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Application Note

Oil Debris Sensor prevents mechanical breakdown of speed reducer

Oil Debris Sensor detects early signs of component breakdown in speed reducer preventing mechanical failure and avoiding costly downtime

Gill’s oil debris sensor has been installed into a leading multinational engineering manufacturer’s speed reducer gearbox to detect metallic particles directly affecting the gearbox condition.


The widely recognised manufacturer required a reliable solution that would alert the machine operators of potential maintenance issues before catastrophic failure occurred. The company had been using vibration monitoring techniques, which had proven insufficient in detecting faults early enough to prevent downtime.


Gill’s debris sensor was fitted into the bottom of the reducer drain sump to monitor the accumulation of circulating ferrous metallic debris to improve the mechanical failure rate and maintenance of the system.

The sensor features solid-state induction technology to determine the amount and magnitude of debris build-up to a high degree of accuracy. Using a strong internal magnet to attract ferrous particles to the sensor’s face, both fine and coarse debris can be detected inside the reducer’s lubrication system.

The inductive sensor is operational in temperatures from -40°C to +150°C providing operators with unprecedented real-time collection of contamination and debris data inside the reducer.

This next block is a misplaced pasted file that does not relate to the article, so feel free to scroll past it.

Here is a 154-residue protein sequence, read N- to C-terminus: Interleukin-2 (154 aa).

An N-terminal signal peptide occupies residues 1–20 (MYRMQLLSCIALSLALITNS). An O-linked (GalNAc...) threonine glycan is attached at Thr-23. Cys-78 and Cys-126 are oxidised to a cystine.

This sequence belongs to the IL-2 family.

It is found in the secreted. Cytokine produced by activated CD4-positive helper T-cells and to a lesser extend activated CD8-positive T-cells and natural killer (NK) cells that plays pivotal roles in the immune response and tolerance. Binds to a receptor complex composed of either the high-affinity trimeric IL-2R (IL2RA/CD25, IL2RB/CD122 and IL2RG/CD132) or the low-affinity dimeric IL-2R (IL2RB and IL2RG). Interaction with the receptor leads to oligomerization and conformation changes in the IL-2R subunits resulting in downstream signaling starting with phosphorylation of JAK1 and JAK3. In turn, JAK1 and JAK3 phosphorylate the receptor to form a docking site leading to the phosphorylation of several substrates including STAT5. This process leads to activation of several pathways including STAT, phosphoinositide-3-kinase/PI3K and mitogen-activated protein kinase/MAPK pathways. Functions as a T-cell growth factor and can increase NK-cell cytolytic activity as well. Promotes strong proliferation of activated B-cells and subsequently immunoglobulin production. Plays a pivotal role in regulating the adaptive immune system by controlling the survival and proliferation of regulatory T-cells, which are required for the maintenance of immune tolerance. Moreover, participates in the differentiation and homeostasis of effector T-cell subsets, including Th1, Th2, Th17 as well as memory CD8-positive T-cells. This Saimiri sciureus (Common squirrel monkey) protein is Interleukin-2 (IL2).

Two independent output channels are provided by the sensor, one (configured to a 2.25-4.25V output) to relay fine particle build-up and the second (0.5-4.25V) for large coarse particles. Each output channel gives a consistent voltage reading. When debris is detected on the sensor’s tip the voltage output increases proportionally to debris collected. These two independent channels provide engineers with an accurate insight into the ferrous wear contamination condition of the lubricant, indicating when the oil requires changing, and the earliest indication of component breakdown, enabling a preventative maintenance intervention before complete component failure and unplanned downtime.

Regular inspection of the sensor’s data readings alerted engineers of a large amount of ferrous particles collected on the sensor. On inspection gear flaking and cracking were found, caused by the early failure of a supporting roller bearing. As a result of the sensor’s early detection, the operators were able to shut the machine down in a controlled manner, during a planned maintenance period, to replace the damaged components. 

This swift analysis and action prevented a costly mechanical breakdown and it is estimated that the cost saved was sufficient to cover the cost of the full trial installation.

Using the real-time data monitoring provided by the debris sensor, the company were able to take quick action when the debris level increases. The installation of the sensor has successfully reduced the mechanical failure rate and improved the overall condition of the speed reducer gearbox.

“As a result of the fast detect, we were able to prevent a breakdown that otherwise would have resulted in big trouble” says a company representative. “Installing a wear debris sensor is a good case for maintaining the speed reducer in the future”

The company has now placed orders with Gill to cover all of their other similar speed reducers and has a planned roll out program to fit Gill oil debris sensors to other machines in different areas of their manufacturing sites. 

Oil debris sensor with build up